Tbhq Information

Only available on StudyMode
  • Download(s) : 313
  • Published : October 18, 2011
Open Document
Text Preview

• Is it food, nutrient, or additive? What type? Antioxidant o Source – This food additive has been found in many foods including Kellog’s Eggo waffles and in McDonald’s chicken nuggets sold in the U.S. not Europe. This is because McDonald’s in Europe have been banned from using TBHQ, which should raise a red flag. o How it’s made – TBHQ is a derivative of hydroquinone, which is derived from petroleum. o Natural or synthetic - Synthetic

• Why is this ingredient used in food? It is used in food because it is a preservative that does not change the odor, flavor, or discolor the food. •
• What are the health benefits of this ingredient? Although TBHQ may be safe in small doses, this does not mean it is healthy for you. In fact, it is considered dangerous if consumed in high amounts in one sitting. o Is this essential in our diet? No, this is not essential to our diet. The reason it is found in our diet is because we typically eat a lot of processes foods and TBHQ is a preservative.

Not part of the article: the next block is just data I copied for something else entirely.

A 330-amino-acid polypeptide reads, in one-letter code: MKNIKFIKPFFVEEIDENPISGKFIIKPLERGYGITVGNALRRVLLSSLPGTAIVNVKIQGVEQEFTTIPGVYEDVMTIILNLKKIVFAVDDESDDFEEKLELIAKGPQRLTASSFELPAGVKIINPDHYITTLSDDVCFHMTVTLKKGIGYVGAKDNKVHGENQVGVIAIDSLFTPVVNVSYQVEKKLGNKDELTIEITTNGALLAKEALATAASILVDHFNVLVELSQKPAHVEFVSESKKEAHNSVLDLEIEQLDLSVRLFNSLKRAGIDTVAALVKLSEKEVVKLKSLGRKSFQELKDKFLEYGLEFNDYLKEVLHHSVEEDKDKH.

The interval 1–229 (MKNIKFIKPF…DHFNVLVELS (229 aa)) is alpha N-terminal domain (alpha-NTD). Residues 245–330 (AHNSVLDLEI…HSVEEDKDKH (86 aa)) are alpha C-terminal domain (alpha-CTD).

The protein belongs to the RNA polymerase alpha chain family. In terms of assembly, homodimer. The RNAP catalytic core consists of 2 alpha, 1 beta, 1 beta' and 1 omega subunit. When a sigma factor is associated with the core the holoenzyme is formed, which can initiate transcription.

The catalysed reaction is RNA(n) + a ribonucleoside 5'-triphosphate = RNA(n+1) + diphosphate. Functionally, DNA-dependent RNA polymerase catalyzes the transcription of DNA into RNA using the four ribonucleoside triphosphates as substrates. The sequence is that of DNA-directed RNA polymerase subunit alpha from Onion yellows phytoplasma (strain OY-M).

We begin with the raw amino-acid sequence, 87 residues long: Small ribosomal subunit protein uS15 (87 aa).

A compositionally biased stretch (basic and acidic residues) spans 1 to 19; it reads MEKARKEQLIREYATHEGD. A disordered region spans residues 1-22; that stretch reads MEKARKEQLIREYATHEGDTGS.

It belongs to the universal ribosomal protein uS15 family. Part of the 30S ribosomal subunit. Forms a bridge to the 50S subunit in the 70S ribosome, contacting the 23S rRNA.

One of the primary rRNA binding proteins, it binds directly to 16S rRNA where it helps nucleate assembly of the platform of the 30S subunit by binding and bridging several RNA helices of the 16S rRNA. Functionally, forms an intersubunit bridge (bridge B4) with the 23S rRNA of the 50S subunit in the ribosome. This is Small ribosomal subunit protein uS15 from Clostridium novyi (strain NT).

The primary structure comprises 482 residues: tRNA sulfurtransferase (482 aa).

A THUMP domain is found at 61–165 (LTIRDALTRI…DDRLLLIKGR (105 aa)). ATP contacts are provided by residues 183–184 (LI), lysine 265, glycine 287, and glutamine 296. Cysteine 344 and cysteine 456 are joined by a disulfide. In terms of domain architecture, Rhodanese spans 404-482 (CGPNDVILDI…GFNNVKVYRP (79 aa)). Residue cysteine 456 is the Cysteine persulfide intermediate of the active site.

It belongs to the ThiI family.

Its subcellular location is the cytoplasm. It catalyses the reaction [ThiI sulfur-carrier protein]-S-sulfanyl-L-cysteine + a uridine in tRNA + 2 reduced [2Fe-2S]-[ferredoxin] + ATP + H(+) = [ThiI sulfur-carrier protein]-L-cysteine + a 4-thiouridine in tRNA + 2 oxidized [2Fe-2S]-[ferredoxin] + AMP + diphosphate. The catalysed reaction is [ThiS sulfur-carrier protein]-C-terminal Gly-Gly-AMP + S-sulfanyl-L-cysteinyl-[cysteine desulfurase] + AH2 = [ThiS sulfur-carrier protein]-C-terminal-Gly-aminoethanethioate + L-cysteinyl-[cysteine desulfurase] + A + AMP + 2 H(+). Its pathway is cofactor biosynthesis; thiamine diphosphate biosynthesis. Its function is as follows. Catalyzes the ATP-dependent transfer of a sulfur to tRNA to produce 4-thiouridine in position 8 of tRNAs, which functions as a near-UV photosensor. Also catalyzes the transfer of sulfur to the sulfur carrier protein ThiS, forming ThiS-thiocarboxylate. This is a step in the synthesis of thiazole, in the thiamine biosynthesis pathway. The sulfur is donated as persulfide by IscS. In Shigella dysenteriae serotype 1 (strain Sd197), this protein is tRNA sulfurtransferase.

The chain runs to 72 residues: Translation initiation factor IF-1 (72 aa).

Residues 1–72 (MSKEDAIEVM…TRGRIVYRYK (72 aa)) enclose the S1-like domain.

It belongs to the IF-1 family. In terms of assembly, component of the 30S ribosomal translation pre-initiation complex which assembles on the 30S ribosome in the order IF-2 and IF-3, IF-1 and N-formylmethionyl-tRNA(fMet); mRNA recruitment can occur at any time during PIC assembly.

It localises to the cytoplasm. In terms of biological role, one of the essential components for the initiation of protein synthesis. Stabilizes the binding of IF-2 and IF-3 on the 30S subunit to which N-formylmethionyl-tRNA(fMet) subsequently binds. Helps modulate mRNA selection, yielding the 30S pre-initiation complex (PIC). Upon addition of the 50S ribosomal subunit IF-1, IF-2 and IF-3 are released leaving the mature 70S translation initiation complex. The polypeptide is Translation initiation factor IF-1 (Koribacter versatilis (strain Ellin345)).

• What are the drawback/risks of eating this food? The drawbacks of this food are that at high levels it is possibly carcinogenic, especially for stomach tumors. It inhibits many of the same qualities as Hydroquinone which is also considered a dangerous compound.

o Are there alternatives? Yes, there are other safe alternatives such as asorbic acid (vitamin C), mixed tocoplerols (vitamin E), and sodium/calcium/potassium ascorbate. o Why aren’t they used? Other alternatives are not used because TBHQ is one of the most effective synthetic food grade antioxidants has not been proven harmful in small amounts yet.

• Any other interesting finds?
I found that the way TBHQ is compounded makes it very close to being classified as butane.
tracking img